Mechanistic-empirical evaluation of aggregate base and granular subbase quality affecting flexible pavement performance in Minnesota

Yuanjie Xiao, Erol Tutumluer, John Siekmeier

Research output: Contribution to journalArticlepeer-review

Abstract

Since high-quality aggregate materials are becoming increasingly scarce and expensive, optimizing the use of locally available materials for aggregate bases and granular subbases on the basis of cost and mechanistic properties linked to pavement performance has become an economically viable alternative. This study investigated the effect of quality of unbound aggregate material on conventional flexible pavement performance in Minnesota through a mechanistic-empirical pavement design approach. A comprehensive matrix of conventional flexible pavement layer thicknesses and mechanistic design moduli was carefully designed to conduct mechanistic analyses for the Minnesota Department of Transportation flexible pavement design program (MnPAVE) with the MnPAVE program for pavement sections in two climatic regions in Minnesota. The type and the quality classes of unbound aggregate materials, identified as high, medium, and low, were characterized with stress-dependent resilient modulus (MR) models from a statewide laboratory-tested aggregate M R database. Despite conventional wisdom to the contrary, in some cases the granular subbase material had much higher moduli than the aggregate base. The typical high, medium, and low modulus values for the aggregate base and granular subbase layers, determined from the modulus distributions predicted by the nonlinear finite element program GT-PAVE, were subsequently input during MnPAVE analyses to calculate fatigue and rutting life expectancies for the comprehensive matrix of pavement structures studied. From the results, use of locally available and somewhat marginal materials may be quite cost-effective for low-volume roads, provided that the 20-year design traffic level does not exceed 1.5 million equivalent single-axle loads. A high-quality, stiff subbase was also found to exhibit a bridging effect that better protected the subgrade and offset the detrimental effects of low base stiffness on rutting performance.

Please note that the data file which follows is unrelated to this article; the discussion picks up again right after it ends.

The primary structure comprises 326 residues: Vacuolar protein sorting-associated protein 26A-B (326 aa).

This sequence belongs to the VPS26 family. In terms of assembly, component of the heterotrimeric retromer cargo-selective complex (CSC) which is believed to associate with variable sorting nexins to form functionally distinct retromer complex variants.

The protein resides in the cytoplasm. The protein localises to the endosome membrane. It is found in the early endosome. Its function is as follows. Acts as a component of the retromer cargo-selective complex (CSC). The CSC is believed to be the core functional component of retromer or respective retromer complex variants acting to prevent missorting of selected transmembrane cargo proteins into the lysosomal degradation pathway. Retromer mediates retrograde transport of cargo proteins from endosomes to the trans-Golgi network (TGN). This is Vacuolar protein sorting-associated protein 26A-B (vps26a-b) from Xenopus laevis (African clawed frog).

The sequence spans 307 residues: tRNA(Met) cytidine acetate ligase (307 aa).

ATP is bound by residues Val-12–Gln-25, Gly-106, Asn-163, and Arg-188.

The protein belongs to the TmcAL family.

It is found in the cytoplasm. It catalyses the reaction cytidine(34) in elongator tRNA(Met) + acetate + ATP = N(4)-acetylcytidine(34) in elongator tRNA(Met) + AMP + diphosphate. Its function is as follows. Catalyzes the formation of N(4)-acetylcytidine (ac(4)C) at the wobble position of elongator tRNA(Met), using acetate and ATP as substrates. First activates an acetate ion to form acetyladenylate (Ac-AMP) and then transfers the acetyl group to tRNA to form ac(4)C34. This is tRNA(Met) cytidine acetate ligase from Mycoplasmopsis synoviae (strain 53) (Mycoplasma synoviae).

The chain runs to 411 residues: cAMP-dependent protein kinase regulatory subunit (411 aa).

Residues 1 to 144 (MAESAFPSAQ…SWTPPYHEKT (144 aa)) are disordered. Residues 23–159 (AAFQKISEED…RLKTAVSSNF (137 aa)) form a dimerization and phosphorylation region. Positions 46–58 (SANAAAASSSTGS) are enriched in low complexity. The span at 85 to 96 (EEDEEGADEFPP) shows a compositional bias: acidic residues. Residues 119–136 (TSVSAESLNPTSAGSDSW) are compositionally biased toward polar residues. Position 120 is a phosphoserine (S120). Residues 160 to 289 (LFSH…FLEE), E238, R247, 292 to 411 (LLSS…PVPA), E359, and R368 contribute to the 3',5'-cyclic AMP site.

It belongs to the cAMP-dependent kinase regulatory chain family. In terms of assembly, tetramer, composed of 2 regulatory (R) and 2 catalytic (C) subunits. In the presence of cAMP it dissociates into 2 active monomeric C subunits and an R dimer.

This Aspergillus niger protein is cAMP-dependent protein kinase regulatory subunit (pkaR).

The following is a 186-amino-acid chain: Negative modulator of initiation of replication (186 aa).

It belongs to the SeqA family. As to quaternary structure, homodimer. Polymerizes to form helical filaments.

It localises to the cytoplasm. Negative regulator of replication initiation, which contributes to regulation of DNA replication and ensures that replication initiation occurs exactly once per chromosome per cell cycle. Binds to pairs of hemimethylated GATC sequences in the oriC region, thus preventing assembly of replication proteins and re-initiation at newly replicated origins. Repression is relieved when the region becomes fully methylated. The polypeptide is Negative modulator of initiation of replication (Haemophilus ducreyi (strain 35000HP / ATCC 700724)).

Original languageEnglish (US)
Pages (from-to)97-106
Number of pages10
JournalTransportation Research Record
Issue number2227
DOIs
StatePublished - Dec 1 2011

ASJC Scopus subject areas

  • Civil and Structural Engineering
  • Mechanical Engineering

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